Hiring military veterans and reservists boosts the bottom line, according to a new study by Indiana University Northwest professors.
IUN professors Micah Pollak, Bala Arshanapalli and Charles Hobson found companies deemed military-friendly delivered financial results that were a median 7.23 percentage points and a mean 5.18 percentage points higher than comparable businesses. They tracked the stock prices of 64 publicly traded firms in G.I. Jobs’ list of “2016 Military-Friendly Firms" for their academic study, which was published in the Journal of Veteran Studies.
“The best way to encourage firms to employ veterans/reservists is to provide rigorous evidence of their positive impact on organizations,” the professors wrote. “Regrettably … the research evidence documenting the employment outcomes of veterans/reservists in the workplace is limited and often methodologically weak, with no studies assessing firm-level financial outcomes.”
The study pointed to 23 characteristics military veterans pick up in training that appeal to civilian employers, such as resilience, self-discipline and global perspective. The researchers hope to further study whether stock performance can be directly linked to employees' specific military-friendly attributes, but say the finding is significant because its the first statistical data showing that veterans improve companies financially.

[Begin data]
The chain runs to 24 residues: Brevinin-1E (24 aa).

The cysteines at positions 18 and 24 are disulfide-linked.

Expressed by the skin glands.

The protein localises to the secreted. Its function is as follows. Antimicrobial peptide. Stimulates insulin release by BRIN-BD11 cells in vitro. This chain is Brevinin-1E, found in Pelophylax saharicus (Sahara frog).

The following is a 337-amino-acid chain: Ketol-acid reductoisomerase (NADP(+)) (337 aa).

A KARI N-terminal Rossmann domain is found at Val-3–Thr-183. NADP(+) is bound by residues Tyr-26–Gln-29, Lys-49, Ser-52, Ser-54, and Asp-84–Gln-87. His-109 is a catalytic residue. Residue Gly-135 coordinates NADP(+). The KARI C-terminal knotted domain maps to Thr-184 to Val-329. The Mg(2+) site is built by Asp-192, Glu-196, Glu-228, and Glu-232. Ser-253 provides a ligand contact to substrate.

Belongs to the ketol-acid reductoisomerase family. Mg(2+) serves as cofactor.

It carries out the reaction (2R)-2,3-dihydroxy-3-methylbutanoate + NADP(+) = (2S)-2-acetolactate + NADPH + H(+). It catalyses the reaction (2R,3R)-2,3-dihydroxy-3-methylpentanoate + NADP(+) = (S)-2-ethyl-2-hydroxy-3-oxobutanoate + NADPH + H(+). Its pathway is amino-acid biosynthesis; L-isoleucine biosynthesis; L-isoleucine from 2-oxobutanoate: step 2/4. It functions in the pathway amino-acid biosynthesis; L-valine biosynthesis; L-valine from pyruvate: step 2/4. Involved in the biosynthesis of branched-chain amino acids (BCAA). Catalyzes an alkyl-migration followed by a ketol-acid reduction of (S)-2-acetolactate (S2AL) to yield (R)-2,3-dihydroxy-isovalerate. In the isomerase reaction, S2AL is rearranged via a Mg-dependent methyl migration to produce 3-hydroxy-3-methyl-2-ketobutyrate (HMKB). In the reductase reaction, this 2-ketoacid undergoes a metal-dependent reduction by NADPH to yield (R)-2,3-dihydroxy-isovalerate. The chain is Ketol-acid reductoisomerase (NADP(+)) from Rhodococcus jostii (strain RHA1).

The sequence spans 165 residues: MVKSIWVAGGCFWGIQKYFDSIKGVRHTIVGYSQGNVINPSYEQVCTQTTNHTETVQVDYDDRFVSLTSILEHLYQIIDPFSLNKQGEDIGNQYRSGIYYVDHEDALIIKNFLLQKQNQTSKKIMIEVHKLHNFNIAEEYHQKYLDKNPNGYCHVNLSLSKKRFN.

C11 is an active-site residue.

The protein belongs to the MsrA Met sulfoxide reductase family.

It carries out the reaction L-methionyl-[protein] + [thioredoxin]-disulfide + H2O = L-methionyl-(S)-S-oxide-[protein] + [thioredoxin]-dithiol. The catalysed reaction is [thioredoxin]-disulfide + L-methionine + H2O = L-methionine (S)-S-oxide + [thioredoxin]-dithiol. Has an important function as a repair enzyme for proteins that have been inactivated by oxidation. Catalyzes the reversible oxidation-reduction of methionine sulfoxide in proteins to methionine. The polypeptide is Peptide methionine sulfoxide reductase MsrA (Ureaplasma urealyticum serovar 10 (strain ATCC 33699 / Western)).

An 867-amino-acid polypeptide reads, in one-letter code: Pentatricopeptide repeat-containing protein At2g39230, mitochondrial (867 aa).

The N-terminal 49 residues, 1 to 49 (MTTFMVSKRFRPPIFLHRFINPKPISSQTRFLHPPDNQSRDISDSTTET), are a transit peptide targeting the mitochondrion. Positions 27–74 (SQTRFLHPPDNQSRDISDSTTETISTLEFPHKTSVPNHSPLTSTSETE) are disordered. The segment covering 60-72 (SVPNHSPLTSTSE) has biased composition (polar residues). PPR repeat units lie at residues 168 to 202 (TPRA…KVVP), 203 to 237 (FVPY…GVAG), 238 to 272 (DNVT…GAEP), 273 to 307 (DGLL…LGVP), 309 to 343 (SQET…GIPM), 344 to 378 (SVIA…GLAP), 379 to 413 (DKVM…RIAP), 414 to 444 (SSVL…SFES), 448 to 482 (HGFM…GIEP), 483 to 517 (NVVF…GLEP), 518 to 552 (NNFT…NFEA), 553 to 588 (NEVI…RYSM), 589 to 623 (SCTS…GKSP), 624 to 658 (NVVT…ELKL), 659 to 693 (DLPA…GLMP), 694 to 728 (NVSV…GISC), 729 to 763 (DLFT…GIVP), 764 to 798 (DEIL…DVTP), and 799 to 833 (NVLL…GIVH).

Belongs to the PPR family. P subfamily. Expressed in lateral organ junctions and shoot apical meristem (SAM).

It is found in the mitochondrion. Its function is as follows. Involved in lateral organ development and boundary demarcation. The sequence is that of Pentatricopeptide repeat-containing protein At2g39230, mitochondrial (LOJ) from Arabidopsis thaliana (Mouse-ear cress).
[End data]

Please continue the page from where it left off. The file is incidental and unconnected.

“This article makes the argument that employers should be reaching out to veterans," Pollak said.
Currently, many veterans leave military service off their resumes and don't bring it up in job interviews, fearing it could be a detriment because of widespread misconceptions and stereotypes, said Hobson, a human resources professional who served in the U.S. Army in the 1970s. Military service has become increasingly rare since the draft was abolished.
“Approximately 1% of the U.S. population is in the military,” Hobson said. “The other 99% are perhaps a little intimidated and fearful that, ‘If I hire you, are you going to be able to fit in?’ There are a lot of reasons that some companies don’t want to take a chance on a veteran.”
The study's authors hope to do more collaborative research in the largely unexplored area, and plan to partner with the veteran-owned Viqtory, which publishes an annual list of military-friendly firms. They hope to encourage more veterans to present their service as an asset when applying for jobs.
“In addition to encouraging businesses to consider hiring veterans/reservists,” the study’s abstract states, “our results may be beneficial for career counselors, human resource and development managers, and others who interact with veterans, as well as for veterans themselves.”